Friday, November 1, 2013

Cooking with Astrology from Joan Porte



"The perfect gift with great recipes for the holidays!" 
~BK Walker, Author of Wolves of Shadow Falls Series

About the Author - Joan Porte

Joan started "playing" with Astrology when she was in grammar school. She always had a fixation with the planets - Pluto being her favorite (surprise she is Scorpio Sun!) Yes, Pluto is still a planet to her! She put her astrology "toys" away when she grew up and went into the "real world," sadly convinced that it was time to do more important things. The universe and her North Node in Sagittarius woke her up in her mid-thirties after which she began an intensive study of Western astrology.

According to Joan, "Modern Man takes for granted the Sun and how its energy propels and sustains life. Moon energy controls the tides yet we ignore the other more personal influences it has on our bodies and lives. We have lost the art of appreciating and reading the stars as messengers from the god and goddess. Humanity has disconnected from its source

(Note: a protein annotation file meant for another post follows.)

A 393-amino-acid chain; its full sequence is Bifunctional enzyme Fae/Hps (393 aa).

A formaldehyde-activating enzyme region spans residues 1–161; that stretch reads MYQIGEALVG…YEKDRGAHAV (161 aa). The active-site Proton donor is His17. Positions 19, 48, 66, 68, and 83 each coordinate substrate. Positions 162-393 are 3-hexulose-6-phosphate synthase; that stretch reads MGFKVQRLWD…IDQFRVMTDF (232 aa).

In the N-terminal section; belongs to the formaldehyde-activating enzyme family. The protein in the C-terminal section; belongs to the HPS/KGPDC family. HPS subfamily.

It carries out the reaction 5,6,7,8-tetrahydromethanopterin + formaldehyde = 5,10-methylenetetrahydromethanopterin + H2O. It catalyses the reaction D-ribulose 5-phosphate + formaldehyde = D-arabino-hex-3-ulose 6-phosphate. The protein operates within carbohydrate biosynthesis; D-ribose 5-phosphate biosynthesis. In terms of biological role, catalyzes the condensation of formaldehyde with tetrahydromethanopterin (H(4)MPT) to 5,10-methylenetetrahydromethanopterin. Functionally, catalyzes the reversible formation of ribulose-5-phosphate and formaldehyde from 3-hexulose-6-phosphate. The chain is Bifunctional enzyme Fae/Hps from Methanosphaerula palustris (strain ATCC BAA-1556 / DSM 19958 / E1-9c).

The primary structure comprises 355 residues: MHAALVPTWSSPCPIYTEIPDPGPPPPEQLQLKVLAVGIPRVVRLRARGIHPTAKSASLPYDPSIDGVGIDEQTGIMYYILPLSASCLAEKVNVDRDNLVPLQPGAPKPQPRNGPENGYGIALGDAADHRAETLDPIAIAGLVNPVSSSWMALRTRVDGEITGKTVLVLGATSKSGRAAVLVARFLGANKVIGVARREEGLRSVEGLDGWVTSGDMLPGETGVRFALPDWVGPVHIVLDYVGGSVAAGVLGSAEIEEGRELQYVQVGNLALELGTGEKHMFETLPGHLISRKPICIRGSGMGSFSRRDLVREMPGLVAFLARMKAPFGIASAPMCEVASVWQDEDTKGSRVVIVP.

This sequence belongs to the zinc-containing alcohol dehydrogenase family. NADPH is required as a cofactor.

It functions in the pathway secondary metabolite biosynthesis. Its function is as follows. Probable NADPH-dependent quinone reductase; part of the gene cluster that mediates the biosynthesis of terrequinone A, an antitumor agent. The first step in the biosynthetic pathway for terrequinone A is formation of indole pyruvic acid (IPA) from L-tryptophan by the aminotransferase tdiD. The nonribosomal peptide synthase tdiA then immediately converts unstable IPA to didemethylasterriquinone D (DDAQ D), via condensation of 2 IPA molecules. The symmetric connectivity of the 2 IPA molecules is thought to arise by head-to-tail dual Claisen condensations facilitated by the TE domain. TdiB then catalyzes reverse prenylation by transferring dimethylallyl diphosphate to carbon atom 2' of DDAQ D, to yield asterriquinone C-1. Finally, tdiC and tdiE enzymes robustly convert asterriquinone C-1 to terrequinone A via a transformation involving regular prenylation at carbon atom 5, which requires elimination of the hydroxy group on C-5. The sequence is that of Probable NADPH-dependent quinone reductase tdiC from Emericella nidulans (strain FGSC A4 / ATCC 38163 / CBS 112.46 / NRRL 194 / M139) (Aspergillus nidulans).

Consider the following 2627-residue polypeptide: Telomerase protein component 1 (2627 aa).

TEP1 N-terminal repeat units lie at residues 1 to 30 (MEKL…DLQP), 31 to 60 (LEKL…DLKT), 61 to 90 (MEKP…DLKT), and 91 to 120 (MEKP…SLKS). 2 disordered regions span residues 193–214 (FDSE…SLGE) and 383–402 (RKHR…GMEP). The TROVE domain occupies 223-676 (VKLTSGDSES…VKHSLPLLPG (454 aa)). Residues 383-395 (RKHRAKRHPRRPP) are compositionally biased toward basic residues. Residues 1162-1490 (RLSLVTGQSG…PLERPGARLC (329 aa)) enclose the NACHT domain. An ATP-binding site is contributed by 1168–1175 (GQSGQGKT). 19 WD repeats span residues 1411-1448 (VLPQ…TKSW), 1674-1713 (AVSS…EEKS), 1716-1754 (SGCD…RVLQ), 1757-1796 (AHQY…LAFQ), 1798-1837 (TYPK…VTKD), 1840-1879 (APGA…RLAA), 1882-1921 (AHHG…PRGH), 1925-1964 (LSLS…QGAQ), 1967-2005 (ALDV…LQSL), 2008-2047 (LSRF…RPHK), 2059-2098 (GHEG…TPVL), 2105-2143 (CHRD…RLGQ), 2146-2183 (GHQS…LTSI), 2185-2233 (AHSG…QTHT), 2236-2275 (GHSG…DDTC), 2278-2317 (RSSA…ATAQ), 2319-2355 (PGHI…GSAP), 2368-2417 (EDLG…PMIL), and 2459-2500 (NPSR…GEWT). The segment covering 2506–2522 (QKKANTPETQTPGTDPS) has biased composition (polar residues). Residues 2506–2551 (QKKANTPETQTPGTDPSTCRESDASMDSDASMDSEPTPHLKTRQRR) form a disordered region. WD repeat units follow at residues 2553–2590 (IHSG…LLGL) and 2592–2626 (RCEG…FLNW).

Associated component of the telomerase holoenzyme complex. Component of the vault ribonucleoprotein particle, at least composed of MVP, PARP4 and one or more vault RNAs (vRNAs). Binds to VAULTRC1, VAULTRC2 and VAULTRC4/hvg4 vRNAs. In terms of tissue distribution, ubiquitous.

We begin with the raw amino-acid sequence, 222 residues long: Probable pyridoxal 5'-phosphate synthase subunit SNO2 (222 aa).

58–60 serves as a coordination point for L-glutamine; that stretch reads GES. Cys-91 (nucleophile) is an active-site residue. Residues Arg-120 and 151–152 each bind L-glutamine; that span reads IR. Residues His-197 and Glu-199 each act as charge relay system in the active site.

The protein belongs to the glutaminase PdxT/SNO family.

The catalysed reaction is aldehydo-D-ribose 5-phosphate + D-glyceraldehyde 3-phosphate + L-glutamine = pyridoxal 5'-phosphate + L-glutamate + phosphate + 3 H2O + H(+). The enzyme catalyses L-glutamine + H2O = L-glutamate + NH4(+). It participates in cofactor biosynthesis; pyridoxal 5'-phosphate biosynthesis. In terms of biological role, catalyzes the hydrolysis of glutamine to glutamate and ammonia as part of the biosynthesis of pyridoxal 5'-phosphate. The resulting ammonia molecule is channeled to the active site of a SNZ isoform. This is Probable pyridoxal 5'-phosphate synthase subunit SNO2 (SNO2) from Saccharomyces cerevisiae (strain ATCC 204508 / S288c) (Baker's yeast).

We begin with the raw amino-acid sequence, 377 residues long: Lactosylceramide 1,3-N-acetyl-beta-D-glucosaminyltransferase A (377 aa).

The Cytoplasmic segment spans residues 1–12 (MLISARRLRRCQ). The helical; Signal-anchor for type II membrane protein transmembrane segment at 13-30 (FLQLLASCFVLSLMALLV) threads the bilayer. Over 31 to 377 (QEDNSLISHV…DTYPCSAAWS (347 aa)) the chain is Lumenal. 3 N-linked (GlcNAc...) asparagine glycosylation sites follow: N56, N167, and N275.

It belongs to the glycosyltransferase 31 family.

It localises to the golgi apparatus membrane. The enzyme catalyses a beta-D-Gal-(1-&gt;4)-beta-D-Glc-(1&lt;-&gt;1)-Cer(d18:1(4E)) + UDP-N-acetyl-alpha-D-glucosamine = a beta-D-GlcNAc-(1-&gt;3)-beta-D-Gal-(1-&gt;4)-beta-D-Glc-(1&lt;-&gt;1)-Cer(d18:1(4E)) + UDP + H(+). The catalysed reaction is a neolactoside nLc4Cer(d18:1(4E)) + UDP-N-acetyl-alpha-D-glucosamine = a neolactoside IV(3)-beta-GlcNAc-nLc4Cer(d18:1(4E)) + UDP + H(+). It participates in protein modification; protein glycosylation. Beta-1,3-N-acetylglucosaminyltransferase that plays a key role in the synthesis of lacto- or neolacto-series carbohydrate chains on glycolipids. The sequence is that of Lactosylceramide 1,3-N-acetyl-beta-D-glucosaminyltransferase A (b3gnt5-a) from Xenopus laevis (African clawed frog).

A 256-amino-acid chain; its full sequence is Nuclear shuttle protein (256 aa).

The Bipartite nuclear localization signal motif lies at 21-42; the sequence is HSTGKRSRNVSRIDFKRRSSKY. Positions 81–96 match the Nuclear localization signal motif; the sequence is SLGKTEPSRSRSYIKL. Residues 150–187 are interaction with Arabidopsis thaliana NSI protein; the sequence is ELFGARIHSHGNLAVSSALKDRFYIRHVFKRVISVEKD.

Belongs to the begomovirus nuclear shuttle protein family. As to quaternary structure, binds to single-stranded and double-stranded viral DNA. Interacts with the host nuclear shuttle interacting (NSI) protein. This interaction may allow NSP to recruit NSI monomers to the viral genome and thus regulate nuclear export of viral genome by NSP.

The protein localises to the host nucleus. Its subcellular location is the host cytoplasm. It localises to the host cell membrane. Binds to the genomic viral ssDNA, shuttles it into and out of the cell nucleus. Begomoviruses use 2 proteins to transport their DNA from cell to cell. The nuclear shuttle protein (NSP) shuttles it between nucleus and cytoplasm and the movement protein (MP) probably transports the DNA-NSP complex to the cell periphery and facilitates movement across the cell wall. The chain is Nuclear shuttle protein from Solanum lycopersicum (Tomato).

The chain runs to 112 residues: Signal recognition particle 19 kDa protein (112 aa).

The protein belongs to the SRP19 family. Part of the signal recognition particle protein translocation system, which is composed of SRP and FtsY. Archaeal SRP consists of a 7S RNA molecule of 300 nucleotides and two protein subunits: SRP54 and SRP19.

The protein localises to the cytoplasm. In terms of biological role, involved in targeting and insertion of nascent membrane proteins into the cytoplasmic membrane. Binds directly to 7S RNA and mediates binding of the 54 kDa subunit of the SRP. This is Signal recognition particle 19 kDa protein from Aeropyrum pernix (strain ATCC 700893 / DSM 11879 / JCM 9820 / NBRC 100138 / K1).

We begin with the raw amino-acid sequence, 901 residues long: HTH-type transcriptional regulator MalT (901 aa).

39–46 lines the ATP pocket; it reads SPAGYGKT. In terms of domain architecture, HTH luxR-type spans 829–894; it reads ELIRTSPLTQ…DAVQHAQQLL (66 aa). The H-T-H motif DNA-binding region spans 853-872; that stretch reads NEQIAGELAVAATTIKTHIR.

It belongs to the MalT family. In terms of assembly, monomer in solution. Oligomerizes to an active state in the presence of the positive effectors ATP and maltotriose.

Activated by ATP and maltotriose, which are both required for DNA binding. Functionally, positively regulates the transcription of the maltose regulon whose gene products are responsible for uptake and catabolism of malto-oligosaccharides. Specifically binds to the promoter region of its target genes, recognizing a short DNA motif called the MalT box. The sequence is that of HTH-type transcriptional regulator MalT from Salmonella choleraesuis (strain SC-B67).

and consequently suffers emotionally, spiritually and physically."

"Each person is born with a map - a soul map - that is his or her astrological chart. It is a map through the maze of life that shows the karma we need to balance our soul's desire for a life that leads to enhanced soul growth. I simply read the map - illustrating where you have been and where you are going to make your journey through life less bumpy." With this cook book Joan is combining her astrological knowledge with her lifelong love of cooking in her own inimitable way.


She is the author of the blog
Karmic Astrology.

Her other book is Fortyish: Lessons For the Ages From a Baby Boomer.